Published: Jan 1989
| ||Format||Pages||Price|| |
|PDF (432K)||24||$25||  ADD TO CART|
|Complete Source PDF (2.5M)||141||$55||  ADD TO CART|
This paper presents the philosophy of the asphalt-aggregate mixture analysis system (AAMAS) concept and provides a brief discussion on those factors that must be included in the design of optimum paving mixtures based on performance-related criteria. Typically, the structural design of asphalt concrete pavements is based on assumed material properties (layer stiffness coefficients, resilient modulus, and fatigue or permanent deformation constants or both). After the structural design has been completed, materials are submitted and a mixture design is completed. The question then becomes: Does the as-placed material meet the assumptions used in structural design?
Certainly, asphalt concrete mixture design and analyses need to be related to those factors that affect pavement performance. The AAMAS objective is to predict in-place properties of the asphalt concrete in the laboratory during the mixture design stage to evaluate mixture behavior and performance under traffic and environmental loads. Thus, the focus for the development of AAMAS was to develop new laboratory mixture design procedures or modify existing procedures based on engineering properties, structural behavior and pavement performance, rather than on empirical numbers such as Marshall or Hveem stability.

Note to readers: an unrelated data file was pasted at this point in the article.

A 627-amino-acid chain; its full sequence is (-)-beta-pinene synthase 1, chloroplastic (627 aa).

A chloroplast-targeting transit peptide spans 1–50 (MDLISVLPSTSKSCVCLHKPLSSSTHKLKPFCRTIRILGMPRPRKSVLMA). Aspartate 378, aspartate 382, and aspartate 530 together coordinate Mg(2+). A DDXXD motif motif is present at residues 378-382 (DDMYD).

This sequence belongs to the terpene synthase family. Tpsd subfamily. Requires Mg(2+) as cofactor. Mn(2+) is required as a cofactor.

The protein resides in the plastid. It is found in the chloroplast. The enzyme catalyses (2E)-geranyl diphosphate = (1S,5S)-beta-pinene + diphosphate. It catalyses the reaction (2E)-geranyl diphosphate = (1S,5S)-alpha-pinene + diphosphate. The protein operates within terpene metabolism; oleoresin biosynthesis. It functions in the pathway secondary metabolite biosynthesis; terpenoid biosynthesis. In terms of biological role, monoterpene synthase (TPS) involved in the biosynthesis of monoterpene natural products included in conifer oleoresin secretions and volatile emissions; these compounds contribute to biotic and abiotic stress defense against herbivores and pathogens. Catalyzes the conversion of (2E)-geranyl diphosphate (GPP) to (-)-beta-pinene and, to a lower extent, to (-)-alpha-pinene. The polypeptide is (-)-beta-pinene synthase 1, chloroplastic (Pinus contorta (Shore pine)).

Specific items addressed in the paper include compaction of laboratory mixtures to simulate the characteristics of mixtures placed in the field, preparation and mixing of materials in the laboratory to simulate the asphalt concrete plant production process, simulation of the long-term effects of traffic and the environment (this includes accelerated aging and densifi-cation of the mixes caused by traffic), and the conditioning of laboratory samples to simulate the effects of moisture-induced damage and hardening of the asphalt.
The AAMAS concept is applicable to hot-mixed asphalt concrete and includes mixture variables such as binders, aggregates, and fillers used in the construction of asphalt concrete pavements. The AAMAS currently excludes such materials or layers as open-graded friction courses and drainage layers.
mix design, asphalt concrete, asphalt specifications, paving mixtures, performance-related specifications
Von Quintus, HL
President, Brent Rauhut Engineering, Inc., Austin, TX
Consulting engineer, Cincinnati, OH
Virginia Transportation Research Council, Charlottesville, VA